Why so harsh, man?

This morning, we were reading Matthew 10 as part of our team’s regular Bible study. Jesus sends out his disciples to the Israelite towns, but spends most of his time giving them a warning that persecution, beatings, and even death await them because they are his disciples and because of what he is sending them to do.

But why?

Hasn’t Jesus been teaching love and good ways to live? Yes, he has.

Hasn’t he been performing miracles to heal people, curing them from their sicknesses? Yes, he has.

So it is a fair question, then, to ask… why all of this consternation? Why should the disciples be expecting persecution, beatings, and even death?

I believe that the answer is related to the message that Jesus gives the disciples. He tells them:

As you go, proclaim this message: ‘The kingdom of heaven has come near.’

Matthew 10:7

This is Jesus’s primary message. From his first thing that Jesus preaches until the last thing that he says until he enters again into heaven, Jesus speaks about the kingdom of God.

So why would this be such a dangerous message? And why would it be so important to Jesus that this would be the message to announce, and the message that he is now giving his disciples to proclaim in the villages where they are going?

The answer is this: Jesus is claiming kingship. If you have a kingdom, you, by definition, will also have a king. And a king does not share loyalty. You can’t be in one kingdom and also in another kingdom. You can’t demonstrate loyalty to one king and also to another.

Jesus has called his disciples, and now through those disciples, all of the people in the towns where he is sending the disciples. As heralds, Jesus sends them to tell of a new kingdom that has come near, but that demands their complete loyalty. 100%.

But that demand isn’t a demand for loyalty at gunpoint, or at the tip of a sword, as the Roman empire did in Jesus’s time. Instead, it is a demand for loyalty out of love. Jesus as king has entered into the world of his people to call and save to bring them into the kingdom of God. As he does this, though, he calls his people both to salvation as well as to submission to his kingship.

But as people, we are prone to creating our own empires, to building our own kingdoms. In the case of the Israelites, they had rejected God as their king and asked him instead for a human king, just like all of the nations around them. Even though they weren’t still living in this condition, and instead had been scattered among the nations, this was still the Jewish peoples’ desire. To see *their* kingdom restored to them. Not the kingdom of God, but the kingdom of Israel.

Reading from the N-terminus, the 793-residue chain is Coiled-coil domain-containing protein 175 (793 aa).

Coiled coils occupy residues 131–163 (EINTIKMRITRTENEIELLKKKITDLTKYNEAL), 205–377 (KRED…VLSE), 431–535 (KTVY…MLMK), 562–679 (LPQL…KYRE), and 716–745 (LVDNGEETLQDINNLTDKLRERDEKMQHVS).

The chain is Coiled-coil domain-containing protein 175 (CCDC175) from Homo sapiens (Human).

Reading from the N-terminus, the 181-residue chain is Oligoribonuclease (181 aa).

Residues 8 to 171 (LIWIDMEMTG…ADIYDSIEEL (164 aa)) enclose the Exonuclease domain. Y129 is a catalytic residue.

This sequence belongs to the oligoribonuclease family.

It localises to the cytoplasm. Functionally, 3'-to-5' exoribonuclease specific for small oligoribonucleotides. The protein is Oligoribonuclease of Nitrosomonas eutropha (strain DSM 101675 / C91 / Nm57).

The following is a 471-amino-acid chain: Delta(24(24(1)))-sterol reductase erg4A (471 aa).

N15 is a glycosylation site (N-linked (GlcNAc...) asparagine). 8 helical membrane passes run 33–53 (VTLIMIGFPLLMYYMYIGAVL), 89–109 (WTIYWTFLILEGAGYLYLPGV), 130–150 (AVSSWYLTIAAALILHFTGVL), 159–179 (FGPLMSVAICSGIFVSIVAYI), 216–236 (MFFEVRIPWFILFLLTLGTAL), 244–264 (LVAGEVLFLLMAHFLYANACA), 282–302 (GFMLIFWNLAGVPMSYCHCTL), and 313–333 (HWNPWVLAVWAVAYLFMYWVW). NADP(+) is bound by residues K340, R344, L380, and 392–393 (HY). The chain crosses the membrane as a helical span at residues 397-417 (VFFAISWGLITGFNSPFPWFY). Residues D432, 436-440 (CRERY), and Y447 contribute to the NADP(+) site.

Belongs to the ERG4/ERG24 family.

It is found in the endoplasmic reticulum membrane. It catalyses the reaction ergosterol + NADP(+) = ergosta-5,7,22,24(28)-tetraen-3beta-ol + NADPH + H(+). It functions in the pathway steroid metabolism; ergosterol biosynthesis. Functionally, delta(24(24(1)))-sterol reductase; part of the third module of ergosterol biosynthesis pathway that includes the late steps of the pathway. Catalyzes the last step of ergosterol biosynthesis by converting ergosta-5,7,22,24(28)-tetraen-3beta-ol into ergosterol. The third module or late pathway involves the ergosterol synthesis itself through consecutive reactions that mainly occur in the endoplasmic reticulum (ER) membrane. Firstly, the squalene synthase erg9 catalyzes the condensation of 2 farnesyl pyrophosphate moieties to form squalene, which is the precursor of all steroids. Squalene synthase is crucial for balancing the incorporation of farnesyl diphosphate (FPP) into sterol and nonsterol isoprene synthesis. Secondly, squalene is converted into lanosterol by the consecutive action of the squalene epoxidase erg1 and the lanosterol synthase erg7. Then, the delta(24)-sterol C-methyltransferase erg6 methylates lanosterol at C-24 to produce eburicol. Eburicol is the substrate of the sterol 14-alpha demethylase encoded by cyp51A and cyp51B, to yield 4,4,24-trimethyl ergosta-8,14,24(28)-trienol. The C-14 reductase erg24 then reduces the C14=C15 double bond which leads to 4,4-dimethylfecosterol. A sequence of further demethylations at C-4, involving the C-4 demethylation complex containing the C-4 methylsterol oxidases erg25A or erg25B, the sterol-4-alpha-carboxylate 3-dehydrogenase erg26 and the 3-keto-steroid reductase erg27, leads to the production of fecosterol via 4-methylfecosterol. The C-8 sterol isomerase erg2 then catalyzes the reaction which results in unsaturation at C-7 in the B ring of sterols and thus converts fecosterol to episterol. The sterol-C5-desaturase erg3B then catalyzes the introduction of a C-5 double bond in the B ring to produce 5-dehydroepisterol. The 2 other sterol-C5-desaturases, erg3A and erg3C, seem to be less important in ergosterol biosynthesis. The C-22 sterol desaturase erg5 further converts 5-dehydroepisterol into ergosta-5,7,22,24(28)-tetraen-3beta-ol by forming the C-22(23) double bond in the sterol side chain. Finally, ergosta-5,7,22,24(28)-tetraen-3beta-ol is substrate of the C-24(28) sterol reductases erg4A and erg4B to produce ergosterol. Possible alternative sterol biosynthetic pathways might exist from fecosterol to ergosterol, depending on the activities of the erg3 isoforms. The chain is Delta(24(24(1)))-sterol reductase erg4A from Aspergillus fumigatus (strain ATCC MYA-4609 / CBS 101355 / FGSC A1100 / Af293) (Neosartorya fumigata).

And in addition, we see the Romans had conquered Palestine and the Israelite people. They were the empire that was ruling over the people. They had their own systems, their own government, their own deities and values, their own king.

This is the environment that Jesus was born into and the environment in which he begins to preach about the kingdom of God. And so this is the reason why Jesus is saying that his disciples should expect persecution. Kingdom is coming against kingdom. Loyalties will be questioned. Are you not a Roman citizen? Are you not a Jew? You are part of these kingdoms, not part of this kingdom of God with this new guy Jesus who claims to be the Messiah, the coming king from God, right?

These are the same questions that we are asked today. Sure, we are citizens of countries from a political perspective. Maybe in the USA or in Italy, or somewhere else in the world. But where do our allegiances actually lie? If we call ourselves believers… if we call ourselves followers of Jesus… if we call ourselves Christians, do we live with complete loyalty to Jesus as king, doing what he wants us to do? Do we live as he has commanded us? Or do we continue to adopt the values of the world? Or the political kingdoms where we live?

Jesus is still calling us to allegiance today. It isn’t enough to say that you are “saved”. We must know what we have been saved from, and what we are saved into because the truth is that we have been bought at a great price by the king himself and citizenship in his kingdom means that we renounce every other allegiance.

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